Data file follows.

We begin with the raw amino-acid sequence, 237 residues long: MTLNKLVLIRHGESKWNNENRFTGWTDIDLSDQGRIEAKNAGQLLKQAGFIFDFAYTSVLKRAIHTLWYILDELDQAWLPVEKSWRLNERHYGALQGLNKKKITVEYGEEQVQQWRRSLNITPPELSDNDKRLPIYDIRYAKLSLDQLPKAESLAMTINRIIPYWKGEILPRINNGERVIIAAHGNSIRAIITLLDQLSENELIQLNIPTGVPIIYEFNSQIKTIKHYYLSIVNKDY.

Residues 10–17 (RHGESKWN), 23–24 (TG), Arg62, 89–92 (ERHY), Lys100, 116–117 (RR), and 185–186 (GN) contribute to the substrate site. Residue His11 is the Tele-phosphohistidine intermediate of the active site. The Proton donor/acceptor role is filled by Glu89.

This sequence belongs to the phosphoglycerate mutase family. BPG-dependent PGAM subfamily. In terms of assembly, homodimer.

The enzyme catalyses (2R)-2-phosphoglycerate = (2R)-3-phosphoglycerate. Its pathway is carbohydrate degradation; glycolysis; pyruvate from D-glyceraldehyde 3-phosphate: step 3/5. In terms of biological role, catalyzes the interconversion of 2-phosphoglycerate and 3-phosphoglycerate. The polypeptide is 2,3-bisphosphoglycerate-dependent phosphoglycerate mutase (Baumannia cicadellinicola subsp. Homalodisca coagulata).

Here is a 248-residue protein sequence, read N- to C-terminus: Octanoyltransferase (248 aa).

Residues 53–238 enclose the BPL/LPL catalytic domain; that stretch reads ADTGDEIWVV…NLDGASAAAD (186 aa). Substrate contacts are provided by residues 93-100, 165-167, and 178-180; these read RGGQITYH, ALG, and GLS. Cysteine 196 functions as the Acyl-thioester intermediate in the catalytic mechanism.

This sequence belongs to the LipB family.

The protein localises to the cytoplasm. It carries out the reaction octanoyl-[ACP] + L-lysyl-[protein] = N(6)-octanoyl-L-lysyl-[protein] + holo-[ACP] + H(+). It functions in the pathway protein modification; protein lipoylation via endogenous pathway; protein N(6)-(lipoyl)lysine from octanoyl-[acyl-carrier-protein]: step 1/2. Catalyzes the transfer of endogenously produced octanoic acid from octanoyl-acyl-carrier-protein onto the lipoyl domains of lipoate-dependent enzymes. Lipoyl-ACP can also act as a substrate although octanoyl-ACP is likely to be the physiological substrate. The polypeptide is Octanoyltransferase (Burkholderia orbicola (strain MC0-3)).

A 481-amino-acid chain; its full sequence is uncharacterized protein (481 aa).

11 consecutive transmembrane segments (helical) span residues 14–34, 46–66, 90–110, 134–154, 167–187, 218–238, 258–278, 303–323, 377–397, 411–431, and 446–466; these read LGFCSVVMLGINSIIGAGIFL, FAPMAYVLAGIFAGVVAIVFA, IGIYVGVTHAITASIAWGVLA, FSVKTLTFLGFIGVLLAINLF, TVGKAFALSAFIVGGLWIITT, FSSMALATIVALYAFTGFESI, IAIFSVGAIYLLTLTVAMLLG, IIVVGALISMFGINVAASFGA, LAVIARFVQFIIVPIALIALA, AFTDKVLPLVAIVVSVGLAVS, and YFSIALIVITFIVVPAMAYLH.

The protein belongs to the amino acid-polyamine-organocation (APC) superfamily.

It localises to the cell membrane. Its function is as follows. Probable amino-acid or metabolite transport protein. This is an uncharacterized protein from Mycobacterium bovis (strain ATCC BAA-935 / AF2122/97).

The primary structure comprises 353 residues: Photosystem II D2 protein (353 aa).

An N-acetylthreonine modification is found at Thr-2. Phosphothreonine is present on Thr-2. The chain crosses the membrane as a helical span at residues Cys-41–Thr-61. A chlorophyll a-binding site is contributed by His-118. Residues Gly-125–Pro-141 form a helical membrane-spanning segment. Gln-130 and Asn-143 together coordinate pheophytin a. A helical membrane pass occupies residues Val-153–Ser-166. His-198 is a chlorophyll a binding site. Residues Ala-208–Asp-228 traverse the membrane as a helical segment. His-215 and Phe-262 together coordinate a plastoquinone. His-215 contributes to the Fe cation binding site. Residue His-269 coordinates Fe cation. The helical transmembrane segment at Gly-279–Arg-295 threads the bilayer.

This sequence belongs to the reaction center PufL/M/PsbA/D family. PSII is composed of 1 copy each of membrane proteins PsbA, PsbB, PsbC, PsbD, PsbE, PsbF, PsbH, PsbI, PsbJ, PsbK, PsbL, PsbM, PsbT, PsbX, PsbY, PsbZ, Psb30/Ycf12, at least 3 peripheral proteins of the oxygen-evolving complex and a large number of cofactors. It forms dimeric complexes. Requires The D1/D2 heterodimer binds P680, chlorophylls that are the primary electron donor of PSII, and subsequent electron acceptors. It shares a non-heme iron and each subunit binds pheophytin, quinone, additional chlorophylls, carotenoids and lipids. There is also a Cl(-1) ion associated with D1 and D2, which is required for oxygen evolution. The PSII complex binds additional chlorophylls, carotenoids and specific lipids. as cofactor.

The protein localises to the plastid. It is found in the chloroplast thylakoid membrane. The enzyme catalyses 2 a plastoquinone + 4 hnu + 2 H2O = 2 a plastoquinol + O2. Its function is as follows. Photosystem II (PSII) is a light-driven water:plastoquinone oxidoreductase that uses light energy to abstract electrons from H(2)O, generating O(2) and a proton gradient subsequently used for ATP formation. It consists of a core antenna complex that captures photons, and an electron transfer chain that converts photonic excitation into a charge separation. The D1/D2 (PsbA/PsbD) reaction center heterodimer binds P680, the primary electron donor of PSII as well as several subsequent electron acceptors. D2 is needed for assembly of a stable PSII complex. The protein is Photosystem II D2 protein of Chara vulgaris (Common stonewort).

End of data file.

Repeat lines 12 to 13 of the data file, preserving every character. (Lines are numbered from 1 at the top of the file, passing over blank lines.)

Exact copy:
It localises to the cell membrane. Its function is as follows. Probable amino-acid or metabolite transport protein. This is an uncharacterized protein from Mycobacterium bovis (strain ATCC BAA-935 / AF2122/97).

The primary structure comprises 353 residues: Photosystem II D2 protein (353 aa).